The Wirecutter (part of The New York Times Company) is lists of the best gadgets and gear for people who quickly want to know what to get.
What is The Wirecutter?
The Wirecutter is a list of the best gadgets—such as cameras and TVs—for people who don’t want to take a lot of time figuring out what to get. It was founded in September 2011, and it became a part of The New York Times Company in October 2016. The Sweethome is our version of The Wirecutter focused on home goods like bedsheets, blenders, duct tape, and screwdrivers. Everything we choose is an award winner, and we don’t focus on presenting you with anything but the things we love.
Consider them billboards for electronics and everyday things. The point is to make it easier for you to buy some great gear quickly and get on with your life.
The choices we make here with our team take weeks or months of research and testing, including interviews and data from the best editorial and user sources around, as well as the help of engineers, scientists, and experts. Most of the items we choose here aren’t top-of-the-line models that are loaded up with junk features or overpriced; most of the ones we pick are of the “great enough” variety, because this is generally where our needs and the right prices smash into each other.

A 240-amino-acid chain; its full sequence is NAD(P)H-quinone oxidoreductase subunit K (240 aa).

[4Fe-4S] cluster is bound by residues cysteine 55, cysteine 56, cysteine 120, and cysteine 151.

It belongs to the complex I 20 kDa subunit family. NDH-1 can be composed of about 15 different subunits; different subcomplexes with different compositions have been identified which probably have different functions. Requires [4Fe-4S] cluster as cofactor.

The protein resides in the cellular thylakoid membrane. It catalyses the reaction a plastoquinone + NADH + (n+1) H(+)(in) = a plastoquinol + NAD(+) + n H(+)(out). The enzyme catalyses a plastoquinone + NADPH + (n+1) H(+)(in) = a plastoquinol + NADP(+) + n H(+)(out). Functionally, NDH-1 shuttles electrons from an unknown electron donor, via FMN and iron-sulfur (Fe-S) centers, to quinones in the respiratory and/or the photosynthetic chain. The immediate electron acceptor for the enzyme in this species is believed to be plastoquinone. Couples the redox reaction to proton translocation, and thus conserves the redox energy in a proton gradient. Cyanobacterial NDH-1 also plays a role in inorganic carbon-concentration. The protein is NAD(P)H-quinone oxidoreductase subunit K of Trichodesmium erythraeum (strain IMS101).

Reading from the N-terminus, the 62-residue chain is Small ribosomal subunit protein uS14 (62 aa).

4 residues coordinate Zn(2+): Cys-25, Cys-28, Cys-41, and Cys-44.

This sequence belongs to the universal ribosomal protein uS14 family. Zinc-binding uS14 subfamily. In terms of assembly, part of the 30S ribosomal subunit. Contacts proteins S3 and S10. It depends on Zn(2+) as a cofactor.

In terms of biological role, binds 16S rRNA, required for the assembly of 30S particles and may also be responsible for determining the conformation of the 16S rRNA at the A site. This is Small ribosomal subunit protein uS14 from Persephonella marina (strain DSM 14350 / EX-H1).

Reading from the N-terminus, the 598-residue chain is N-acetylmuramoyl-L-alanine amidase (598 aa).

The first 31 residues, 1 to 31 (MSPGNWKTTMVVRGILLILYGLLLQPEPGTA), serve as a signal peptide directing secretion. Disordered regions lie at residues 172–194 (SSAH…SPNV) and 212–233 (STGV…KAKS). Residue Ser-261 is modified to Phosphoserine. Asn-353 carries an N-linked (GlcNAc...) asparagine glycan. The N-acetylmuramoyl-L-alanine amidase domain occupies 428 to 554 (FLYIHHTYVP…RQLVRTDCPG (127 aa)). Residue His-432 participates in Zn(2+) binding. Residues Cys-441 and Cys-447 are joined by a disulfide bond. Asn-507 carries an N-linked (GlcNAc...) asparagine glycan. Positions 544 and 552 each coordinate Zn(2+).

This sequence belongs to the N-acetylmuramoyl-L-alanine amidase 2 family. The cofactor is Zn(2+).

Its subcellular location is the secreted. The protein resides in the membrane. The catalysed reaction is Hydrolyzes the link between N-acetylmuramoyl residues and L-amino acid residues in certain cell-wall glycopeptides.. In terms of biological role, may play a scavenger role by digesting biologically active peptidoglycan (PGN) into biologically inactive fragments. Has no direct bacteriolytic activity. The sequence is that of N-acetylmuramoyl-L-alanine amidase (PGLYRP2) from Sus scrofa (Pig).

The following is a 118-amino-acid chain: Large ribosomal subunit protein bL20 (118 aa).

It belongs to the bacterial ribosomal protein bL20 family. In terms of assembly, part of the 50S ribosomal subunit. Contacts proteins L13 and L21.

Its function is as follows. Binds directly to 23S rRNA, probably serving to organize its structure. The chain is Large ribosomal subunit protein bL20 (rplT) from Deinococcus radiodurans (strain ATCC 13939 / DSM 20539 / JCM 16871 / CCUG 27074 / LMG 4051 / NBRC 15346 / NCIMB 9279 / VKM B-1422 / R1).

In the end, all our work ends up in the same place: These are the same gadgets we’d recommend to family and friends, and these are the same gadgets we’d choose for ourselves.
Jacqui Cheng (editor-in-chief) and Brian Lam (founder)
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- schackb Downvoted a comment on The WirecutterThorough reviews and careful testing, with no subscription required. Easy to find the best quickly.
- randomperson added The Wirecutter as alternative(s) to Tech GearLab
- randomperson thinks RTINGS.com is an alternative to The Wirecutter
Thorough reviews and careful testing, with no subscription required. Easy to find the best quickly.
The Wirecutter does a great job of utilizing the inverted pyramid style from journalism. Its competitors are generally awful, full of fluff and constantly burying the lede. Note that the Wirecutter makes money through referral links through retailers (mostly Amazon), although it doesn't take money from manufacturers.